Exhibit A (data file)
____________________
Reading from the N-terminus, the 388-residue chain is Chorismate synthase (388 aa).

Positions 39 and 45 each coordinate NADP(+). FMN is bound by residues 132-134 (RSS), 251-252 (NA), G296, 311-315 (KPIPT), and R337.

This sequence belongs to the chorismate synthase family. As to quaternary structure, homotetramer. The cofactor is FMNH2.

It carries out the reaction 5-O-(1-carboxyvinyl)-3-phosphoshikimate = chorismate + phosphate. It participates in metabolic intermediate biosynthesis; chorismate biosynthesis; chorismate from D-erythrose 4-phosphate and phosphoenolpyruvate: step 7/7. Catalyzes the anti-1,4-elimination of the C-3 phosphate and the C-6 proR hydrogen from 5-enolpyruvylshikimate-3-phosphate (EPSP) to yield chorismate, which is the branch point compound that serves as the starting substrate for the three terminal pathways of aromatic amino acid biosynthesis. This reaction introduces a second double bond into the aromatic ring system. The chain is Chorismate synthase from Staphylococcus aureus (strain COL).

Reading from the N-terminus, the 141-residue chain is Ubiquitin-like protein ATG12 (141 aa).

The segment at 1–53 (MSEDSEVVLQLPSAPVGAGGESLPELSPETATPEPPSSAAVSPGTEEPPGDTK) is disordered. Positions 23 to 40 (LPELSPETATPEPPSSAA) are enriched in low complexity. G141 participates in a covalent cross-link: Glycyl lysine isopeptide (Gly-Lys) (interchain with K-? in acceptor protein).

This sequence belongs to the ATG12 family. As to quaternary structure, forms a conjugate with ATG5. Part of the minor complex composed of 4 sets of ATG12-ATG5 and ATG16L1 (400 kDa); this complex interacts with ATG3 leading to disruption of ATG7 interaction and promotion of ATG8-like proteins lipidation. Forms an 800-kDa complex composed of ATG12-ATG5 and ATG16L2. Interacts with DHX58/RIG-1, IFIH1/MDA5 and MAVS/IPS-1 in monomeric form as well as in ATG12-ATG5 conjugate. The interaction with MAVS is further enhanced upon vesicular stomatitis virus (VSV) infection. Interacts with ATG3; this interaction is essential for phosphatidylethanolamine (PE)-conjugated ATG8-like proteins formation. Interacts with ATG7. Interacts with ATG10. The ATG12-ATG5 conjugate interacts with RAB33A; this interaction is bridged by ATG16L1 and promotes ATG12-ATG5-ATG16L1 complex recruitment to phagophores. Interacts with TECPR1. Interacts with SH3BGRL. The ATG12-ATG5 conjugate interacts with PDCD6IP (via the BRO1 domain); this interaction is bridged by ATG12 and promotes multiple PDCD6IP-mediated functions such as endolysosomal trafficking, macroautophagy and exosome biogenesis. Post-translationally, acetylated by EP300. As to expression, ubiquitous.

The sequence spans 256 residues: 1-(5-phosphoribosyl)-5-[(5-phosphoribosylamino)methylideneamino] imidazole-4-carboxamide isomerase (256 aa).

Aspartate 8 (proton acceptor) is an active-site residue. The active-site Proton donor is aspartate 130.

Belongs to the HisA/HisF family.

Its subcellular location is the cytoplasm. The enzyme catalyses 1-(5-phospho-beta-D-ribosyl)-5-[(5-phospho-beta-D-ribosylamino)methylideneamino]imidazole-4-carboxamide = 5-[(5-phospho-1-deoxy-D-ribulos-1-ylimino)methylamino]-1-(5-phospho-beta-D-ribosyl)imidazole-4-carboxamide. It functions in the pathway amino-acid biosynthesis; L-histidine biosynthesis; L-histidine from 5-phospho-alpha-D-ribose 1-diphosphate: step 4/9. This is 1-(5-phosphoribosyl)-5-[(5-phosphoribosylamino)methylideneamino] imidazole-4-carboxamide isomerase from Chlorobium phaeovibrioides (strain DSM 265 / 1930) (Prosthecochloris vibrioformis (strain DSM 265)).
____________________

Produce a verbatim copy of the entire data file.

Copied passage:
Reading from the N-terminus, the 388-residue chain is Chorismate synthase (388 aa).

Positions 39 and 45 each coordinate NADP(+). FMN is bound by residues 132-134 (RSS), 251-252 (NA), G296, 311-315 (KPIPT), and R337.

This sequence belongs to the chorismate synthase family. As to quaternary structure, homotetramer. The cofactor is FMNH2.

It carries out the reaction 5-O-(1-carboxyvinyl)-3-phosphoshikimate = chorismate + phosphate. It participates in metabolic intermediate biosynthesis; chorismate biosynthesis; chorismate from D-erythrose 4-phosphate and phosphoenolpyruvate: step 7/7. Catalyzes the anti-1,4-elimination of the C-3 phosphate and the C-6 proR hydrogen from 5-enolpyruvylshikimate-3-phosphate (EPSP) to yield chorismate, which is the branch point compound that serves as the starting substrate for the three terminal pathways of aromatic amino acid biosynthesis. This reaction introduces a second double bond into the aromatic ring system. The chain is Chorismate synthase from Staphylococcus aureus (strain COL).

Reading from the N-terminus, the 141-residue chain is Ubiquitin-like protein ATG12 (141 aa).

The segment at 1–53 (MSEDSEVVLQLPSAPVGAGGESLPELSPETATPEPPSSAAVSPGTEEPPGDTK) is disordered. Positions 23 to 40 (LPELSPETATPEPPSSAA) are enriched in low complexity. G141 participates in a covalent cross-link: Glycyl lysine isopeptide (Gly-Lys) (interchain with K-? in acceptor protein).

This sequence belongs to the ATG12 family. As to quaternary structure, forms a conjugate with ATG5. Part of the minor complex composed of 4 sets of ATG12-ATG5 and ATG16L1 (400 kDa); this complex interacts with ATG3 leading to disruption of ATG7 interaction and promotion of ATG8-like proteins lipidation. Forms an 800-kDa complex composed of ATG12-ATG5 and ATG16L2. Interacts with DHX58/RIG-1, IFIH1/MDA5 and MAVS/IPS-1 in monomeric form as well as in ATG12-ATG5 conjugate. The interaction with MAVS is further enhanced upon vesicular stomatitis virus (VSV) infection. Interacts with ATG3; this interaction is essential for phosphatidylethanolamine (PE)-conjugated ATG8-like proteins formation. Interacts with ATG7. Interacts with ATG10. The ATG12-ATG5 conjugate interacts with RAB33A; this interaction is bridged by ATG16L1 and promotes ATG12-ATG5-ATG16L1 complex recruitment to phagophores. Interacts with TECPR1. Interacts with SH3BGRL. The ATG12-ATG5 conjugate interacts with PDCD6IP (via the BRO1 domain); this interaction is bridged by ATG12 and promotes multiple PDCD6IP-mediated functions such as endolysosomal trafficking, macroautophagy and exosome biogenesis. Post-translationally, acetylated by EP300. As to expression, ubiquitous.

The sequence spans 256 residues: 1-(5-phosphoribosyl)-5-[(5-phosphoribosylamino)methylideneamino] imidazole-4-carboxamide isomerase (256 aa).

Aspartate 8 (proton acceptor) is an active-site residue. The active-site Proton donor is aspartate 130.

Belongs to the HisA/HisF family.

Its subcellular location is the cytoplasm. The enzyme catalyses 1-(5-phospho-beta-D-ribosyl)-5-[(5-phospho-beta-D-ribosylamino)methylideneamino]imidazole-4-carboxamide = 5-[(5-phospho-1-deoxy-D-ribulos-1-ylimino)methylamino]-1-(5-phospho-beta-D-ribosyl)imidazole-4-carboxamide. It functions in the pathway amino-acid biosynthesis; L-histidine biosynthesis; L-histidine from 5-phospho-alpha-D-ribose 1-diphosphate: step 4/9. This is 1-(5-phosphoribosyl)-5-[(5-phosphoribosylamino)methylideneamino] imidazole-4-carboxamide isomerase from Chlorobium phaeovibrioides (strain DSM 265 / 1930) (Prosthecochloris vibrioformis (strain DSM 265)).